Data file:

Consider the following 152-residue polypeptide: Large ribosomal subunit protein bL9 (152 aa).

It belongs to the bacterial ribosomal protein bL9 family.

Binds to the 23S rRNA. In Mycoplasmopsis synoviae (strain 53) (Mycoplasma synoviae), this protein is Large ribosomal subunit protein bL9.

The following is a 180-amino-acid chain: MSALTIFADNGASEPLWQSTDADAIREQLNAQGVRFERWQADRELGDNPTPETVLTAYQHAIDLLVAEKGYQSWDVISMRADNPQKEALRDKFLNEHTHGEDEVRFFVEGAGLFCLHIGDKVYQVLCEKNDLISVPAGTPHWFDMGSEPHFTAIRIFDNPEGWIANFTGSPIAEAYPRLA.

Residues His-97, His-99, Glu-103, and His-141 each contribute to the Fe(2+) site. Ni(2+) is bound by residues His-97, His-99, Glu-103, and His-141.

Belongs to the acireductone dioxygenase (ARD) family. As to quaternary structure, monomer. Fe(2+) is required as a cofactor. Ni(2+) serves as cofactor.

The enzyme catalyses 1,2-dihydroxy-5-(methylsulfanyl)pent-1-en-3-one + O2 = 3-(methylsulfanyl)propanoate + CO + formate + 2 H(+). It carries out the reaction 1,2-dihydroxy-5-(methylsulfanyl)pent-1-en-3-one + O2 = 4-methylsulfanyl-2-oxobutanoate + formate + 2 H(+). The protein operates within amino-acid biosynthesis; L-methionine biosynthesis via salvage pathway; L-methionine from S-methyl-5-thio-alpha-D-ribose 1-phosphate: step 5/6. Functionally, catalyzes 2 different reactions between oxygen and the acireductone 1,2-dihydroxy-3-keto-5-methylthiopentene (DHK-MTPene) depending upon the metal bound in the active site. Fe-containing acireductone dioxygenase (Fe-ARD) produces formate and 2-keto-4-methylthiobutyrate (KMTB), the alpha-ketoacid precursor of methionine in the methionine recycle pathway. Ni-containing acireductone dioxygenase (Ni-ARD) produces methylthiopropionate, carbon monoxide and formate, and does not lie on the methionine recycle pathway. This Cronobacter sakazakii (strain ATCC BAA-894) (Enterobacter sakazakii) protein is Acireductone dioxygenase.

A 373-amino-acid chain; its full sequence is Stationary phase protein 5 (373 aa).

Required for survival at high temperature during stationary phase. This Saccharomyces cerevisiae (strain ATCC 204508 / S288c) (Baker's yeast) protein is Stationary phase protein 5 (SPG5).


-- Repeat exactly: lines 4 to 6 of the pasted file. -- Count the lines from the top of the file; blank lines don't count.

The following is a 180-amino-acid chain: MSALTIFADNGASEPLWQSTDADAIREQLNAQGVRFERWQADRELGDNPTPETVLTAYQHAIDLLVAEKGYQSWDVISMRADNPQKEALRDKFLNEHTHGEDEVRFFVEGAGLFCLHIGDKVYQVLCEKNDLISVPAGTPHWFDMGSEPHFTAIRIFDNPEGWIANFTGSPIAEAYPRLA.

Residues His-97, His-99, Glu-103, and His-141 each contribute to the Fe(2+) site. Ni(2+) is bound by residues His-97, His-99, Glu-103, and His-141.

Belongs to the acireductone dioxygenase (ARD) family. As to quaternary structure, monomer. Fe(2+) is required as a cofactor. Ni(2+) serves as cofactor.